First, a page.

As readers of this Tennessee legal blog know, having an up-to-date estate plan is an excellent idea for anyone who wants to have control over the disposition of their assets when they pass on. As a prior post on this blog noted, those who die without estate plans may see their wealth and assets distributed based upon the state's laws of intestacy and those laws may not always coincide with the desires of individuals. An estate plan can help individuals protect their wishes for how they desire to see their estates' distributed.
A person's family tree can have many branches that reach far and wide into the world. While some of their close family may live near them in Tennessee, they may have cousins, grandparents, and even more distant relations that spread across the rest of the country and even across oceans. Not everyone is close to their relatives, though, and not everyone wants to benefit their distant relations through the execution of their estate plan.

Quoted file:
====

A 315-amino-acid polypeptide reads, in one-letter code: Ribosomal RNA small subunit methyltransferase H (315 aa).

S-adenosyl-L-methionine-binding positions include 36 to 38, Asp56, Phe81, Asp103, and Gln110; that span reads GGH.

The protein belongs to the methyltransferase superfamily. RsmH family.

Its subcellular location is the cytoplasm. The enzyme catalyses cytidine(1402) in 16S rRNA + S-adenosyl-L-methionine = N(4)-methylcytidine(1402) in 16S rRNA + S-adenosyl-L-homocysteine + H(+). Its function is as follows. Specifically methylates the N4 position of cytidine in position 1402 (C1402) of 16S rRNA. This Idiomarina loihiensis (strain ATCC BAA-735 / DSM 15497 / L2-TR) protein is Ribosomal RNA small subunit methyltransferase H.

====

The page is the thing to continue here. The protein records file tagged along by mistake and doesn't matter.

Contests over wills and other estate planning documents can tie estates up for years and can cause irreparable rifts between members of a decedent's family. Although it may be impossible to satisfy every possible beneficiaries' wishes in the creation of a personal estate plan, Tennessee residents can take certain steps to minimize the chances of having their testamentary documents contested after their deaths.
Think about the will you first created. You likely made it and then kept it in a safe place, to be dealt with when you are gone. Instead of having your will collect dust, it is important to routinely make sure that everything you want included is there. Your estate plan should evolve as your life does.